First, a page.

3 Biggest Ways Medicaid RACs Will Affect Hospitals in 2012
While it seems as though the Medicaid Recovery Audit Contractor program has been discussed for ages, it will finally go into effect starting Jan. 1, 2012. The Medicaid RAC program is based off the Medicare version and is expected to save taxpayers $2.1 billion over the next five years, according to estimates from the Department of Health and Human Services.
Hospitals currently deal with Medicare RACs, which collected $797.4 million in overpayments from providers in fiscal year 2011, but a Medicare RAC and a Medicaid RAC are two different animals. Medicaid RACs will also affect a whole new population of hospitals — notably children's hospitals and hospitals that don't treat a high volume of Medicare patients. Here are three things hospitals need to be aware of as Medicaid RACs gear up for their first calendar year.
1. Audit rules will vary among different state Medicaid RACs. Since Medicaid is a joint venture between the federal and state governments and each state runs its Medicaid program differently, hospitals will have to be mindful that audit rules will not be consistent across the board. Each state will create its own rules, approved by CMS, but this could create headaches. "Medicaid rules can change on a frequent basis," says John Brooke, general manager of healthcare for Compliance 360. "This has the potential to be a free-for-all."
Hospitals must be familiar with, and consistently up-to-date with, their state's specific Medicaid RAC rules, such as how the appeals process works. Additionally, hospitals must be knowledgeable about prior Medicaid rules in case RACs audit hospitals on rules from a couple years ago. "Hospitals may not have a comfort level that the auditor is going to know enough about the rules at the time of the claim," Mr. Brooke says. "The best way to prepare is to make sure processes are in place around responding to requests, look at the rules and do a fire drill."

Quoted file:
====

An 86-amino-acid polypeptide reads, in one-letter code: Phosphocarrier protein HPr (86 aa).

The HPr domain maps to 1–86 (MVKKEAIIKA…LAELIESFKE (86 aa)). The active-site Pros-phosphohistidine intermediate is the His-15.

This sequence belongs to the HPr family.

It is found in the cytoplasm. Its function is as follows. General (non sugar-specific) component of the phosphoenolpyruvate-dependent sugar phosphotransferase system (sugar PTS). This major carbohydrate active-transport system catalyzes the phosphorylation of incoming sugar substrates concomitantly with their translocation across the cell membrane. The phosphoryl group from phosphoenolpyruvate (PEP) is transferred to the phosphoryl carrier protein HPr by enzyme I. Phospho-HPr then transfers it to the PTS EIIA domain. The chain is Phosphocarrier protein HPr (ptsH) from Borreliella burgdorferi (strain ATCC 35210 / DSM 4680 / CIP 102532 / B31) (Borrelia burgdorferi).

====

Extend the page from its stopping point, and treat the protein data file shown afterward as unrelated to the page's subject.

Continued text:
2. Hospitals could deal with several Medicaid RACs. For hospital systems that span multiple states, things could be even more complex. Health systems will have to understand and handle the various audit rules of each of the Medicaid RAC programs in states they have hospitals. To manage this efficiently, hospitals should consider managing RAC requests at the corporate headquarters or keep it within the control of the department that already handles Medicare RAC requests. "If you're a large healthcare system in multiple states, you may want to centralize RAC requests but keep in mind [for example] that Georgia may have one process for appeals and North Carolina may have another," says Scot McLeod, vice president of marketing for Compliance 360. "There will be a different set of processes and time frames to be aware of and deal with."
3. The time period to respond to a Medicaid RAC request could be shorter. With Medicare RACs, hospitals have 45 days to respond to the initial request for claims records, but Mr. McLeod says the time period for Medicaid RACs could be shorter depending on the state's specific rules.
However, a hospital can efficiently respond to any Medicaid RAC request by having a well-oiled RAC committee that meets on a periodic basis, Mr. Brooke says. Health information management, patient financial services, health IT and the hospital CFO all must work together to make sure these new RAC requests are fielded in a proper manner. "RAC response is a team sport," Mr. Brooke adds. "It's a whole bunch of folks moving in sync when appropriate to get the job done, complete each one of those claims, know when to appeal and make sure something doesn't slip through the cracks and have legitimate revenue taken away simply because a due-date was missed. This will become an increasing challenge as the variety and volume of potentially concurrent claims audits increases."
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